Rothman is active in the nonprofit arts and education arenas.[13][15][44] In December 2013, President Obama nominated Rothman to serve on the 18-member National Council on the Arts. The Council advises on the National Endowment for the Arts's policies and programs and makes recommendations on grant applications.[45] He is a member of the Board of the Corporation of Brown University, where he serves on the Academic Affairs Committee.[15][44] He has worked as a teacher and fundraiser for Mentor L.A. Partner Schools.[15][44] Rothman is an emeritus member of the board of directors of the Sundance Institute, which he served for 20 years, and the American Film Institute, a top film graduate school.[13][44] Tom Rothman has been involved in fundraising activities for The Jewish Home for the Aging, the National Multiple Sclerosis Society, and the American Jewish Committee.[44] He serves on the board of New York's Art Therapy Outreach Center (ATOC), an organization that uses art therapy to help at risk groups.[44] He serves on the board of trustees for California Institute of the Arts.[46]


In July 2022, Rothman contributed $25,000 to The Next 50, a liberal political action committee (PAC).[47]

Personal life

Rothman is married to actress, singer, and author Jessica Harper. The couple have two daughters.[15][44] Rothman is the brother of actor John Rothman.[48][49] In 2012, he was appointed as a director of Inc.[50]


  1. ^ D'Alessandro, Anthony (2018-09-21). "Tom Rothman Inks Multi-Year Contract Extension As Sony Motion Picture Group Chairman". Deadline. Retrieved 2021-04-30.
  2. ^ D'Alessandro, Anthony (2021-07-28). "Sony Pictures Re-Ups Tom Rothman's Contract, Adds CEO To Motion Picture Group Chairman Title". Deadline. Retrieved 2022-03-10.
  3. ^ MICHAEL CIEPLY (August 1, 2013). "Sony Hires Rothman to Head Revived TriStar Unit". New York Times. Retrieved 7 Jan 2014.
  4. ^ "Co-chair and CEO of 20th Century Fox Resigns". The Daily Beast. 14 September 2012. Retrieved 15 September 2012.
  5. ^ a b c d TAD FRIEND (June 25, 2012). "FUNNY IS MONEY, Ben Stiller and the dilemma of modern stardom". New Yorker. Retrieved 10 May 2013.
  6. ^ Guerrasio, Jason. "Sony movie boss Tom Rothman explains why he bet big on Quentin Tarantino's new movie and sets the record straight about a rumored deal term". Business Insider. Retrieved 2021-04-30.
  7. ^ McClintock, Pamela (2021-07-28). "Sony Movie Chairman Tom Rothman Extends Contract, Adds CEO to Title". The Hollywood Reporter. Retrieved 2022-03-14.
  8. ^ Brzeski, Patrick (2020-05-12). "Sony Pictures' Full-Year Profit Rises to $628 Million, But Pandemic Downturn Looms". The Hollywood Reporter. Retrieved 2022-03-14.
  9. ^ a b BROOKS BARNES AND MICHAEL CIEPLY (September 14, 2012). "Rothman Exits as Head of Fox Film Division". The New York Times. Retrieved 10 May 2013.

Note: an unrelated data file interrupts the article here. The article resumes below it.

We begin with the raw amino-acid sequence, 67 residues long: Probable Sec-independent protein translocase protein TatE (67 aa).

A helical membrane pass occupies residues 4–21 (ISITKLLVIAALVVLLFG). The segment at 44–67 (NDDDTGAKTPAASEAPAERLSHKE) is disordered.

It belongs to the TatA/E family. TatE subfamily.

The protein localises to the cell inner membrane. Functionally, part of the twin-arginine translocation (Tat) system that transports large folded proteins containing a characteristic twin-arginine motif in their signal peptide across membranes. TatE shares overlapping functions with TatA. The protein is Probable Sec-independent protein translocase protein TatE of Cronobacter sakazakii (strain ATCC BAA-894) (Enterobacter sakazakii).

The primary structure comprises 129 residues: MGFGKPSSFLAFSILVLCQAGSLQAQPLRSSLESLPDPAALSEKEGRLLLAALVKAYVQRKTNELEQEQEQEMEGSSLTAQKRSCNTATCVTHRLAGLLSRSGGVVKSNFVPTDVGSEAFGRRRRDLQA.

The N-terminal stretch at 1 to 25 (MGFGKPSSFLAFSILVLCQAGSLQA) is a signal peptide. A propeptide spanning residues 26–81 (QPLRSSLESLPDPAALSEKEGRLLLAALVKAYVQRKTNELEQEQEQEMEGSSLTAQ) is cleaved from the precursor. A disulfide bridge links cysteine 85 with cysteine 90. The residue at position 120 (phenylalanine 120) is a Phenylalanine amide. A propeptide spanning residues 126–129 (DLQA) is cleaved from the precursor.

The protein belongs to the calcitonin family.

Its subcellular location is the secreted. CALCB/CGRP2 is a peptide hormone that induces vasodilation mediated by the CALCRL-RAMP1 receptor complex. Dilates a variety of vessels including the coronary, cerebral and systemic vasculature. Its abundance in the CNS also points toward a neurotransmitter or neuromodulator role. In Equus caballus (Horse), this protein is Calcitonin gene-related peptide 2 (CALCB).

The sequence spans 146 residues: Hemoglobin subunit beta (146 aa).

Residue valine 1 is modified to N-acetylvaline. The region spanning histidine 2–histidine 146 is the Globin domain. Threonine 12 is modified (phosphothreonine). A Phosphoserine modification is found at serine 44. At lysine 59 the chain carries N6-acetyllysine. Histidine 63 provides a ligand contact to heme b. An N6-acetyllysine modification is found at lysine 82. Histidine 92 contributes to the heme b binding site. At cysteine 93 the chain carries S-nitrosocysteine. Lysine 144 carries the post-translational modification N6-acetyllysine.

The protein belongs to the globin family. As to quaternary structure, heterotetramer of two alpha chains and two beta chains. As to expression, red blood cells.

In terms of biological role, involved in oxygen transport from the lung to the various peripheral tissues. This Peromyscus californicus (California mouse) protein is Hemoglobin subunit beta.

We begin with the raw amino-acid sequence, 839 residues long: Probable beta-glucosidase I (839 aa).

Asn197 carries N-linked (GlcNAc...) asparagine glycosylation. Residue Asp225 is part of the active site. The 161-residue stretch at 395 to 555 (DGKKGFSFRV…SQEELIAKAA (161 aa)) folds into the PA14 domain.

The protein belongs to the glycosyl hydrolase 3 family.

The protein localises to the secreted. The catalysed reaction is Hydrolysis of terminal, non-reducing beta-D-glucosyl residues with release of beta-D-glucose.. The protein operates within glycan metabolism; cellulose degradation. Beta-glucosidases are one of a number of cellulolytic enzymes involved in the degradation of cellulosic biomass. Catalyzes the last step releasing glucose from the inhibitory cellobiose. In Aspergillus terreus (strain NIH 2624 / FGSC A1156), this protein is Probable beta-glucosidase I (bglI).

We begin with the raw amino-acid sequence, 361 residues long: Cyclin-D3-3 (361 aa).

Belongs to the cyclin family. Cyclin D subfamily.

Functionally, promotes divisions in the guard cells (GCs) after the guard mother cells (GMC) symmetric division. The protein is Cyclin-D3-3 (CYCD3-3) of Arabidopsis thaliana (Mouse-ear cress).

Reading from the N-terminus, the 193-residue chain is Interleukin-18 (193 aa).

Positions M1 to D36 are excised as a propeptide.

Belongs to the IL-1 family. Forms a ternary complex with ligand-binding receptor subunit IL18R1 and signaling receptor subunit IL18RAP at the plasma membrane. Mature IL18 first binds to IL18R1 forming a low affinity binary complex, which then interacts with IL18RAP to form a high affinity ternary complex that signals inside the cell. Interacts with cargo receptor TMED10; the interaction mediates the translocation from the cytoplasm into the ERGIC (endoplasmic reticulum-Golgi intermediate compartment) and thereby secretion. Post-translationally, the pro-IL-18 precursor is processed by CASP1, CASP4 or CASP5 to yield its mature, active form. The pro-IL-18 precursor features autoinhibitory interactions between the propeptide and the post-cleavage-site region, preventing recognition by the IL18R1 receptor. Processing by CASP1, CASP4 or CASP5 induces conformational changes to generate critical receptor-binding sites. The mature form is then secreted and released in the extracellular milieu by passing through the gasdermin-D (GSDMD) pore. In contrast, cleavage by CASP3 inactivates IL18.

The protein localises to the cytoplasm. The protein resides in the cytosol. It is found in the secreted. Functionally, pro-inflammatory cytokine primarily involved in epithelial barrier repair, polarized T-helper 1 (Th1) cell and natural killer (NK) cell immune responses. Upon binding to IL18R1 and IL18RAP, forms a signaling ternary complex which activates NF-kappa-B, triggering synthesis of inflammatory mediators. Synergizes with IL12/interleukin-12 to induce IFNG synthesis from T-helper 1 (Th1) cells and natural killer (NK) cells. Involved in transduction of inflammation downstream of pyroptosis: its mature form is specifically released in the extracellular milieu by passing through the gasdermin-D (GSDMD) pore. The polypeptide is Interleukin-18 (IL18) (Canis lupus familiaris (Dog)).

10. ^ Lyons, Charles (November 29, 2011). "Gotham Awards + 9". IndieWire.
  11. ^ a b "Sundance Institute Announces Jury Members for 2013 Sundance Film Festival". Sundance. Dec 19, 2012. Archived from the original on 12 April 2013. Retrieved 10 May 2013.
  12. ^ a b Anthony Breznican (January 25, 2013). "Sundance 2013: Juror Tom Rothman on the legacy of indie film and the future of robot revolution". Inside Movies. Retrieved 10 May 2013.
  13. ^ a b c d e f g Jeff Labrecque (Dec 19, 2012). "Ed Burns, Tom Rothman headline Sundance Film Festival juries". Inside Movies. Retrieved 10 May 2013.
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  16. ^ a b c Barnes, Brooke (June 7, 2008), "Rare Hollywood Type: Camera-Ready Executive", The New York Times
  17. ^ MICHAEL AUSHENKER (July 4, 2002). "Meet the Parents". Retrieved August 16, 2013. It never came in the sectarian way," Rothman, 47, says of his parents' Jewishness. "It was a question of humanity. My parents didn't distinguish between Jewish causes and non-Jewish causes.
  18. ^ Times of Israel: "Who said Jews run Hollywood? -Inaugural list of 100 prominent players in Tinseltown shows a lack of diversity -- and a whole lot of MOTs" by Lisa Klug 23 June 2016
  19. ^ Brook, Vincent (December 15, 2016). From Shtetl to Stardom: Jews and Hollywood: Chapter 1: Still an Empire of Their Own: How Jews Remain Atop a Reinvented Hollywood. Purdue University Press. p. 15. ISBN 9781557537638.
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  22. ^ a b Anthony Kaufman (November 24, 2011). "Tribute honors Rothman's indie pic roots". Variety. Retrieved 10 May 2013.
  23. ^ a b c d e f g BRIAN BROOKS (August 1, 2011). "Fox's Tom Rothman to Receive Gotham Awards Tribute". Indie Wire. Retrieved 10 May 2013.
  24. ^ "SAMUEL GOLDWYN, Jr. Writing Awards". Retrieved 10 May 2013.
  25. ^ "Tom Rothman to Step Down as Chairman and CEO of Fox Filmed Entertainment at the End of the Year". Newscorp. Retrieved 10 May 2013.
  26. ^ "robertliefeld on Twitter". Retrieved 27 July 2018.
  27. ^ "'Deadpool' director Tim Miller remembers when Fox execs told him, 'We just don't get it'".
  28. ^ "Studio Exec Who Kept DEADPOOL in Production Purgatory Says Smartest Thing Ever About Sony's SPIDER-MAN Franchise". 23 June 2016. Retrieved 27 July 2018.
  29. ^ Rachel Abrams (September 24, 2012). "Rothman to produce Spielberg's 'Robopocalypse". Variety. Retrieved 10 May 2013.
  30. ^ Busch, Mike Fleming Jr,Anita (24 February 2015). "Tom Rothman Replaces Amy Pascal At Sony Pictures; Michael Lynton Contract Extended". Retrieved 27 July 2018.((cite web)): CS1 maint: multiple names: authors list (link)
  31. ^ McClintock, Pamela (20 September 2018). "Sony Pictures Extends Tom Rothman's Contract as Movie Chief". The Hollywood Reporter. Retrieved 7 October 2018.
  32. ^ "Sony Pictures Extends Tom Rothman's Contract as Movie Chief". The Hollywood Reporter. 2018-09-20. Retrieved 2021-04-30.
  33. ^ Adam Rosenberg (February 2, 2010). "Nine 'Avatar' Oscar Nominations Fall Short Of The 14 For 'Titanic,' But What Does That Mean?". MTV Movies Blog. Retrieved 10 May 2013.
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  35. ^ "A LOOKAT THE 2002 28TH ANNUAL SATURN AWARDS" (PDF). Archived from the original (PDF) on 3 November 2013. Retrieved 10 May 2013.
  36. ^ "30th Annual Dinner of Champions". Jack on the Web. March 30, 2012. Archived from the original on 3 November 2013. Retrieved 10 May 2013.
  37. ^ "Best in Showman". Variety. October 10, 2005. Retrieved 10 May 2013.
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  41. ^ McNary, Dave (2017-01-25). "Tom Rothman Hits Three Decades in Hollywood With PGA's Milestone Award". Variety. Retrieved 2022-01-03.
  42. ^ Keane, Sean. "Spider-Man's Marvel Cinematic Universe adventures may continue after 2021". CNET. Retrieved 2021-04-30.
  43. ^ Fleming, Mike Jr. (2020-01-13). "Tom Rothman On Sony's 20 Oscar Noms, His Hopes For Theatrical Release Future And Keeping Quentin Tarantino In The Fold For His Final Film". Deadline. Retrieved 2021-07-20.
  44. ^ a b c d e f g "Board of Directors". Archived from the original on 27 January 2013. Retrieved 10 May 2013.
  45. ^ BROOKS BARNES (December 13, 2013). "Obama Nominates Hollywood Exec to Arts Council". New York Times. Retrieved 7 Jan 2014.
  46. ^ "Board of Trustees". Retrieved 10 May 2013.
  47. ^ "The Next 50 PAC PAC Donors". OpenSecrets. Archived from the original on 2022-12-27. Retrieved 2022-12-27.
  48. ^ Tom Rothman: A Hollywood executive and TV host, International Herald Tribune
  49. ^ New York Times
  50. ^ "Thomas E. Rothman". Macro Axis. Retrieved 10 May 2013.